Anthropology has often been seen as an academic version of Indiana Jones - namely a discipline devoted to exotic travel that does not have much relevance for the modern world.
However, Gillian Tett argues that this image is completely wrong today, and anthropology can make a vital contribution to public policy, corporate and financial life, as well as our communities as we try to 'build back better' after COVID-19. Indeed, she argues that a world drowning in artificial intelligence and other digital innovations desperately needs a second type of 'AI' - Anthropology Intelligence - to enable us to flourish.
But what does this mean for the economics profession? Could economists benefit by embracing this new type of AI? Gillian Tett will debate this with Deborah Rowland.
Gillian Tett is chair of the editorial board and editor-at-large, US of the Financial Times. She writes weekly columns, covering a range of economic, financial, political and social issues. In 2014, she was named Columnist of the Year in the British Press Awards. She previously won Business Journalist of the Year and Journalist of the Year in the UK, and three SABEW awards in the US. She was the first recipient of the Royal Anthropological Institute Marsh Award. In June 2009 her book Fool’s Gold won Financial Book of the Year at the inaugural Spear’s Book Awards. She has written three other books, including most recently Anthro-Vision; A New Way To See In Business And Life. Tett’s past roles at the FT have included US managing editor, assistant editor, capital markets editor, deputy editor of the Lex column, Tokyo bureau chief, and a reporter in Russia and Brussels.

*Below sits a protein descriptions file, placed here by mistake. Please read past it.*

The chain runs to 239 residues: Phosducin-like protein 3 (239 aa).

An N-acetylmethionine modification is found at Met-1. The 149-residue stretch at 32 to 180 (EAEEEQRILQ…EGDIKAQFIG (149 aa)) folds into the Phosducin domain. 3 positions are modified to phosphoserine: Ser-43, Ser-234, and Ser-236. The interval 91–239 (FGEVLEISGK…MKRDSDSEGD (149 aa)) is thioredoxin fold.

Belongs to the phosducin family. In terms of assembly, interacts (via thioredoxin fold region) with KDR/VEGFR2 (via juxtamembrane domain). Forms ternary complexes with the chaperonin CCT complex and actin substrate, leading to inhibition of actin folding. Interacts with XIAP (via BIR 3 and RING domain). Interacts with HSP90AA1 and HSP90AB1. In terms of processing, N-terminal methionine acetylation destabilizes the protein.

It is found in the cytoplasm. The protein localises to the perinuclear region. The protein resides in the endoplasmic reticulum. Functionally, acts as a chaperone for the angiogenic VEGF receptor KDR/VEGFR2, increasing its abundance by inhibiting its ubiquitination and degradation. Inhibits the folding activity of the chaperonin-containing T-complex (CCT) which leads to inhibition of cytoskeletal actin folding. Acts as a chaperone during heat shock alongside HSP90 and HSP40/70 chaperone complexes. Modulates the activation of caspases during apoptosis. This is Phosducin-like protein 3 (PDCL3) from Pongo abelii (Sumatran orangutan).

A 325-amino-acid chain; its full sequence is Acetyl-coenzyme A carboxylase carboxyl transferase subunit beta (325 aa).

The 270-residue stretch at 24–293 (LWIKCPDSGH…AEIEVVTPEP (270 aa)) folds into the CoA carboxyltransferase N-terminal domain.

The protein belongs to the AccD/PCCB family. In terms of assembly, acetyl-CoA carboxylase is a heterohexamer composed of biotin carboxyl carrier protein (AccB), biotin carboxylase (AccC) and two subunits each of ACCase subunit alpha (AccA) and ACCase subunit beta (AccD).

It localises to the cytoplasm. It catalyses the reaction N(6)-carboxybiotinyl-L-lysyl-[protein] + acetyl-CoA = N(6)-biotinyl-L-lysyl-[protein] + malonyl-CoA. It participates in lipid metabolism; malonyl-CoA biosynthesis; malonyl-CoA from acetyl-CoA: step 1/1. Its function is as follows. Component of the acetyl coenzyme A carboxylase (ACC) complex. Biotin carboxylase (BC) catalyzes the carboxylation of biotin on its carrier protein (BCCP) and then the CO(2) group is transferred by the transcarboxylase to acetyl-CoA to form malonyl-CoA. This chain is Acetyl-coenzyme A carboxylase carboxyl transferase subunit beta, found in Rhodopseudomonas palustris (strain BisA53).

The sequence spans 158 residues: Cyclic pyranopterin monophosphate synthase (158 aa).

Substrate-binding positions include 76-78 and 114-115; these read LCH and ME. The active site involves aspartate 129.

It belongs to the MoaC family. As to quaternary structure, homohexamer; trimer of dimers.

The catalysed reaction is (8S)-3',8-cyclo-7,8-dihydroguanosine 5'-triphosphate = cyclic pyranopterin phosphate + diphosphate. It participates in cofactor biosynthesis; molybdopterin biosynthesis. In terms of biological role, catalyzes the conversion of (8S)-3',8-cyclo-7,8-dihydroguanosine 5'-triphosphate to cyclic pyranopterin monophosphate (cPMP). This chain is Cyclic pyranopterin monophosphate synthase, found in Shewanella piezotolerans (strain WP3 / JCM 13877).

Deborah Rowland is a leading global thinker, speaker, writer, and coach in the field of leading big complex change. She is the co-author of Sustaining Change: Leadership That Works (Wiley, 2008), Still Moving: How to Lead Mindful Change (Wiley, 2017), and the Still Moving Field Guide: Change Vitality at Your Fingertips (Wiley 2020). She has personally led change at Shell, Gucci Group, BBC Worldwide and PepsiCo, and pioneered original research in the field, accepted as a paper at the 2016 Academy of Management, and the 2019 European Academy of Management. She is Cambridge University 1st Class Archaeology & Anthropology Graduate.
Robert Wade is a New Zealander, educated in Washington DC, New Zealand, Sussex University. Worked at Institute of Development Studies, Sussex, 1972-95, World Bank, 1984-88, Princeton Woodrow Wilson School 1989/90, MIT Sloan School 1992, Brown University 1996-2000. Fieldwork in Pitcairn Is., Italy, India, Korea, Taiwan, Iceland, and inside World Bank. Author of Irrigation and Politics in South Korea (1982), Village Republics: The Economic Conditions of Collective Action in India (1988, 1994, 2007), Governing the Market: Economic Theory and the Role of Government in East Asia's Industrialization (1990, 2004). Latter won American Political Science Association's award of Best Book in Political Economy, 1989-91. Awarded Leontief Prize for Advancing the Frontiers of Economic Thought, 2008.
The Department of International Development promotes interdisciplinary postgraduate teaching and research on processes of social, political and economic development and change.
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